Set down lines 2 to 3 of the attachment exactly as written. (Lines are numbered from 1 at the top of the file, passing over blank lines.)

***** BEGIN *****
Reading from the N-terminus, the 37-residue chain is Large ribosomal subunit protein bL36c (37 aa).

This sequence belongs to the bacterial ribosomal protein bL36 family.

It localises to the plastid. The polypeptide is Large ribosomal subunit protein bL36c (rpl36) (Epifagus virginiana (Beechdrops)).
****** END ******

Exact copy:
This sequence belongs to the bacterial ribosomal protein bL36 family.

It localises to the plastid. The polypeptide is Large ribosomal subunit protein bL36c (rpl36) (Epifagus virginiana (Beechdrops)).